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Stone and Silt
by Harvey Chute

$2.99
Kindle Edition published 2013-08-14
Bestseller ranking: 713665

Product Description
Big Al's Books & Pals 2014 Readers' Choice Awards: Young Adult Nominee

A ruthless murder and a stolen shipment of gold.

At school, sixteen-year-old Nikaia Wales endures the taunts of bullies who call her a “half-breed.” At home, she worries about how her family will react if she reveals her growing feelings for the quiet boy next door.

Those are soon the least of her troubles. Nikaia discovers a hidden cache of gold, and when police find a corpse nearby, her father becomes a suspect. Worse, Elias Doyle is circling, hungry to avenge his brother’s death.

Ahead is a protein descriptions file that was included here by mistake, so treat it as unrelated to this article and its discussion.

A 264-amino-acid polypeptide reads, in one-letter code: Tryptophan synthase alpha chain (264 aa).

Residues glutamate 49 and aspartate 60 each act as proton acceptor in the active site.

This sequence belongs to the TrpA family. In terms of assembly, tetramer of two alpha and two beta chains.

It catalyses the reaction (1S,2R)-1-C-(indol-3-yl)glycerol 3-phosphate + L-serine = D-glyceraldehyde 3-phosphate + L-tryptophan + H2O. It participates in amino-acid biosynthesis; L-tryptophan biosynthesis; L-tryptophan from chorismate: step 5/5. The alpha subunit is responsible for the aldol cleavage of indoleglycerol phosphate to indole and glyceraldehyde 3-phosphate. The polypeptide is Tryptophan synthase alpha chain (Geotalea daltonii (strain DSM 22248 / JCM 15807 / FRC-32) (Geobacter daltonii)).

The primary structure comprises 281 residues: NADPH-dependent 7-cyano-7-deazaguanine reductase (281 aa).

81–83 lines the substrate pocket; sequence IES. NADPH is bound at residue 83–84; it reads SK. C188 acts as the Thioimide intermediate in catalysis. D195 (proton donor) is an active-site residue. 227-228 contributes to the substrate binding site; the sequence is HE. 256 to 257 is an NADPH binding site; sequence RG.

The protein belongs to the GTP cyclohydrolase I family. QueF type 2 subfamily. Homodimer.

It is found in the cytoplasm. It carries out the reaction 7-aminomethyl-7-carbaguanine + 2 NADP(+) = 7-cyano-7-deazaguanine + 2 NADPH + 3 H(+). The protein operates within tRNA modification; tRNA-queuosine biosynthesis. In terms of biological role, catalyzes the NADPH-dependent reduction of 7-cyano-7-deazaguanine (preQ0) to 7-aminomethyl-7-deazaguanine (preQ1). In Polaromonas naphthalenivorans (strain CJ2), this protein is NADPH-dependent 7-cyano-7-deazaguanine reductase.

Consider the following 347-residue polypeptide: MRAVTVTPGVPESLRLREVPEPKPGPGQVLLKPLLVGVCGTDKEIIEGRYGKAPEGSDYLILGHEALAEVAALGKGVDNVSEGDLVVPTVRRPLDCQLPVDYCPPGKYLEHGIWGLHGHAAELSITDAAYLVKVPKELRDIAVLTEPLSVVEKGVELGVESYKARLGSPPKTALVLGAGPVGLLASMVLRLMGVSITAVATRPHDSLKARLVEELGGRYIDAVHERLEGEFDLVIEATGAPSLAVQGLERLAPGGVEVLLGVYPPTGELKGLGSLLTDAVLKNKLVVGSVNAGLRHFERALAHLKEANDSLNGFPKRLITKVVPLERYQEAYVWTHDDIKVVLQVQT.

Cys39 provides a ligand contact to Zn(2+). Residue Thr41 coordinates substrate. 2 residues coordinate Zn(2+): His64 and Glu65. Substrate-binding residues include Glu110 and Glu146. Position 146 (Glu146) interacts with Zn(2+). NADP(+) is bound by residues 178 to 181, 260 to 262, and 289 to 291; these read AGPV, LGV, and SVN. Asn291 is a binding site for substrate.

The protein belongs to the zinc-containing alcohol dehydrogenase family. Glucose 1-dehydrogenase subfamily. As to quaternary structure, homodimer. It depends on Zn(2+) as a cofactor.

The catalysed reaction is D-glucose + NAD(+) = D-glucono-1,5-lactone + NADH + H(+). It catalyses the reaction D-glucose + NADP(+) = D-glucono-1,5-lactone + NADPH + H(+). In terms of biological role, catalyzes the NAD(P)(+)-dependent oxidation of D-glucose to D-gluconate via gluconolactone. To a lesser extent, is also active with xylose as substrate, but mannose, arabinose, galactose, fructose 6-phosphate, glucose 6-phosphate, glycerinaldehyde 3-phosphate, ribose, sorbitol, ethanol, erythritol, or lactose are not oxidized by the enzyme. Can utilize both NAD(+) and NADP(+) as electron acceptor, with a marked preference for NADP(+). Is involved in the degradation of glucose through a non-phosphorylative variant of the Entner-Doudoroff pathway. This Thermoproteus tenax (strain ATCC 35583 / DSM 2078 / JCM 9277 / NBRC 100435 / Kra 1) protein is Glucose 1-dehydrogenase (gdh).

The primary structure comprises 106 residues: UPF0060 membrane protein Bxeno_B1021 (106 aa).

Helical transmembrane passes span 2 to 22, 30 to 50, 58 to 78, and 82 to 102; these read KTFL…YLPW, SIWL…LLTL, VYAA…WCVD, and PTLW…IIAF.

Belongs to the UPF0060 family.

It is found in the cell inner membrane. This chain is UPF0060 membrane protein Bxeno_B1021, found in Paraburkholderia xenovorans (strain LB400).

Nikaia desperately searches for clues to save her father. In her quest to find the killer, she learns about the power of family, friendship, and young love....

Author Topic: For heaven's sake, people, you're authors.  (Read 13337 times)  

Offline David VanDyke

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For heaven's sake, people, you're authors.
« on: November 05, 2017, 12:06:07 AM »
Wordsmithing is your trade.

It's "Yea or nay," not "Yay or nay."

You sit for a while, not for awhile.

You try to write every day, not everyday.

Etc.

Feel free to add your own.


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Offline Guy Riessen

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Re: For heaven's sake, people, you're authors.
« Reply #1 on: November 05, 2017, 12:08:59 AM »
Wordsmithing is your trade.

It's "Yea or nay," not "Yay or nay."


No, I'm pretty sure it's "Hay or Neigh," man.

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Offline Patty Jansen

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Re: For heaven's sake, people, you're authors.